Tuesday 07 April 2020

What we view says a lot about us

Sometimes a movie comes along which perfectly captures the zeitgeist. For me, to date, this movie has been Nightcrawler.

It’s a film about a rather creepy, disturbing, out-of-work guy (Jake Gyllenhaal) who stumbles upon a crew of freelance videographers, known as stringers, who shoot footage of crime scenes and horrific accidents which they then sell to the highest news network bidder.  You can literally see the bulb go off in his brain and he gets to work, clumsily and amateurishly at first, listening to a police scanner and racing across the LA streets, until he gets his first big break because he dares to go further than other videographers in the close up, graphic images he captures.

The film sheds an uncomfortable light on this night-time world of car crashes and murders, stabbings and violence which is “sold” to local newsrooms who are insatiable in their search for exclusive video no one else has.  It’s the cutthroat world of ratings laid bare in all its calculating ugliness, where the eyes of the news director (excellently played by Rene Russo) light up with an almost evil gleam as she watches footage of murder victims, because she knows this means her 6am newscast the following morning is going to have the biggest scoop.  There is no compassion for the victims, and the only emotion she shows is a sort of ghoulish triumph.

It is an uncomfortable film to watch at times, not only because of Gyllenhaal’s chilling portrayal but also because it deftly brings home a very painful truth: by lapping up these graphic images which accompany news stories we are condoning them, and indeed, encouraging them. 

Media sensationalism appeals to the baser aspect of human nature; it is the equivalent of slowing down in morbid curiosity when people pass a car crash with the perverse hope of seeing something really macabre which they can then recount to their friends and families: “I SAW it! It was awful!!”  They then go on to give you all the gruesome details, in tones of barely concealed grim satisfaction as they shiver with frissons of excitement.

I have noticed this again and again with all those people determined to watch every single video of someone being beheaded by ISIS. When I say I refuse to watch them,  (let alone share them on my profile to give them more publicity) they positively wriggle with pride: “I watched the whole thing, IT WAS HORRIFIC!! Maaaa x’biza!!!  I honestly don’t get this. What is to be gained by watching such atrocities?  Will it in any remote way stop ISIS in its tracks? Hardly. Reading the headline is enough, I don’t need to see the actual act being committed to know what is going on.

This compulsive viewing of things which appall does not just happen with violence and crime. There is also a kind of paradox at play with other TV programmes which people “love to hate”, and at the top of this list is undoubtedly Xarabank.   I’ve lost count of the times people say they hate it, it’s rubbish, it’s the pits, it’s trash TV blah blah blah. And yet my Friday evening newsfeed (which often spills over into Saturday morning) is replete with those who go on and on and on about how much they loathe it, what a shambles it was, what a ridiculous topic, the abysmal guests etc.   They wonder out loud how on earth it is still on the air after all these years and how come PBS does not come up with a better quality discussion programme. The thing is by watching it you are in effect, endorsing it. So either watch it and enjoy it, or don’t complain.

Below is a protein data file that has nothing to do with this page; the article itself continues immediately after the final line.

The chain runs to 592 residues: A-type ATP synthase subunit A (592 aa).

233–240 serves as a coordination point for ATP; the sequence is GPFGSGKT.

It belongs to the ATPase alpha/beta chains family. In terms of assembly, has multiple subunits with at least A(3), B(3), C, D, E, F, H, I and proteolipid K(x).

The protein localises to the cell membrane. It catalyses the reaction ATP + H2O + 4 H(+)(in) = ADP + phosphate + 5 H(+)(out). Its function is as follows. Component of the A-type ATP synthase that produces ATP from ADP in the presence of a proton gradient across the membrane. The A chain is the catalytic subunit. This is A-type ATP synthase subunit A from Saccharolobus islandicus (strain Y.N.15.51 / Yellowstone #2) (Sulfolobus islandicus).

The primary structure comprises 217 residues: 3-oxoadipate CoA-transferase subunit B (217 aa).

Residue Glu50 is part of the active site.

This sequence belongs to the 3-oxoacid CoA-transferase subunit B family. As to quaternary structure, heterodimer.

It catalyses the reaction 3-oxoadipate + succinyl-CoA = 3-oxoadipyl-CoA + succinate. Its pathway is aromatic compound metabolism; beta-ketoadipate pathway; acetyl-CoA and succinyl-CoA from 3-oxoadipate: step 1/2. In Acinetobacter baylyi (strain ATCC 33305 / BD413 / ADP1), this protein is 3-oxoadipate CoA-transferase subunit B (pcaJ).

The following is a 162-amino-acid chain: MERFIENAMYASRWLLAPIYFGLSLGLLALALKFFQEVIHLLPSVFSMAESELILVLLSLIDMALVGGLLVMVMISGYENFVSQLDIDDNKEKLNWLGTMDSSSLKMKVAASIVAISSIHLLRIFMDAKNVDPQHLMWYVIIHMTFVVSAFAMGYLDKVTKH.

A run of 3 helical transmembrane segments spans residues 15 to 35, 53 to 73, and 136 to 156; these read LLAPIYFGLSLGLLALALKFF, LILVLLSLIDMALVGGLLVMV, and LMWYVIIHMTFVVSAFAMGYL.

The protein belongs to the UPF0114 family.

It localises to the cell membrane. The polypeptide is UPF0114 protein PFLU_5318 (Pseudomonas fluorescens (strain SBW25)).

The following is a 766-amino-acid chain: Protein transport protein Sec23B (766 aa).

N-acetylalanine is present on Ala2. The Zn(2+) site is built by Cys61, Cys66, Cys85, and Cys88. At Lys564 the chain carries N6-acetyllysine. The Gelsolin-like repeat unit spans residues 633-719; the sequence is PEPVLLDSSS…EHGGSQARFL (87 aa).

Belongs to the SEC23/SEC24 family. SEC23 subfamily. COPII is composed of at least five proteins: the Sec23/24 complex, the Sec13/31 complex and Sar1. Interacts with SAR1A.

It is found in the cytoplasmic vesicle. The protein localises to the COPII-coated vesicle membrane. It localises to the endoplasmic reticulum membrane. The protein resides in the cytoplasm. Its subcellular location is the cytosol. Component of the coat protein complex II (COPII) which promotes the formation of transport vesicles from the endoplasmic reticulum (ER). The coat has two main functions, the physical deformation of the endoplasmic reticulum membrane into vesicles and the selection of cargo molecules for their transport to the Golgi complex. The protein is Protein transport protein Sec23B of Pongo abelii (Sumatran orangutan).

There is no question that the show panders to what people enjoy getting all excited/thrilled/disgusted about. It appeals to that universal, rather unpleasant aspect of human nature: the love of gossip. When you throw in juicy topics such as sex and perhaps a bizarre, colourful, outrageous character or two, or alternatively, someone who has had a tragedy that people can “enjoy” crying about it, there you’ve got your foolproof formula to hike up audience ratings.

For all her questionable lifestyle, I think it was Rita “Desert Princess” Spiteri who best summed it up on Friday night: if people don’t like her racy photos they should block her because she was not forcing anyone to view them. But with close to 100,000 likes on her FB page, it is clear that (whether out of curiosity, the urge to ridicule her or yes, perhaps even genuine attraction), anyone who has shared them has had a hand in boosting her popularity, and is perpetuating the very thing they profess to feel so scandalized about.   I saw it as rather pointless, if not downright hypocritical, to read so many pious “OMG! How vulgar, how disgusting, how tacky, how cheap, she should be ashamed, she should hide herself in a corner, her husband must be a laughing stock” comments by people who absolutely relish being “shocked” in order to have something to talk about.   

Whether she should have been given such exposure on the national station is, of course, a point for debate (although I bet every single viewer logged on to her page to see the photos). But Rita Spiteri is who she is, and is not pretending to be anything else. Which is more than one can say for some people I could mention.

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